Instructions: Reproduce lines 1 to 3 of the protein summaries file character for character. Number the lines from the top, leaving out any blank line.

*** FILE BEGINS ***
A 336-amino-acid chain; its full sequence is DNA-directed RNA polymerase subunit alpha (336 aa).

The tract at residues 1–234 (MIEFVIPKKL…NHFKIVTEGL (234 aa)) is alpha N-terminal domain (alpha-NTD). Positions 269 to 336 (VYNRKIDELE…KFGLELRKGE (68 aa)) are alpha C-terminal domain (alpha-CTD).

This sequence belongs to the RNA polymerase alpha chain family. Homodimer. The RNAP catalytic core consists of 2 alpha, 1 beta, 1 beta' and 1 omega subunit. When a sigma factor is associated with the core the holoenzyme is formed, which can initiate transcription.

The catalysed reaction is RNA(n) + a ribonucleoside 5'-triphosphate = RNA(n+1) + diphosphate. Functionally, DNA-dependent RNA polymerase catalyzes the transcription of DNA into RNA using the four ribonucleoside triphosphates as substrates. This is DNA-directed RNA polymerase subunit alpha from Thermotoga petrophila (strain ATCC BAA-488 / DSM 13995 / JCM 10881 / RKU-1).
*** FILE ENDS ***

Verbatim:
A 336-amino-acid chain; its full sequence is DNA-directed RNA polymerase subunit alpha (336 aa).

The tract at residues 1–234 (MIEFVIPKKL…NHFKIVTEGL (234 aa)) is alpha N-terminal domain (alpha-NTD). Positions 269 to 336 (VYNRKIDELE…KFGLELRKGE (68 aa)) are alpha C-terminal domain (alpha-CTD).

This sequence belongs to the RNA polymerase alpha chain family. Homodimer. The RNAP catalytic core consists of 2 alpha, 1 beta, 1 beta' and 1 omega subunit. When a sigma factor is associated with the core the holoenzyme is formed, which can initiate transcription.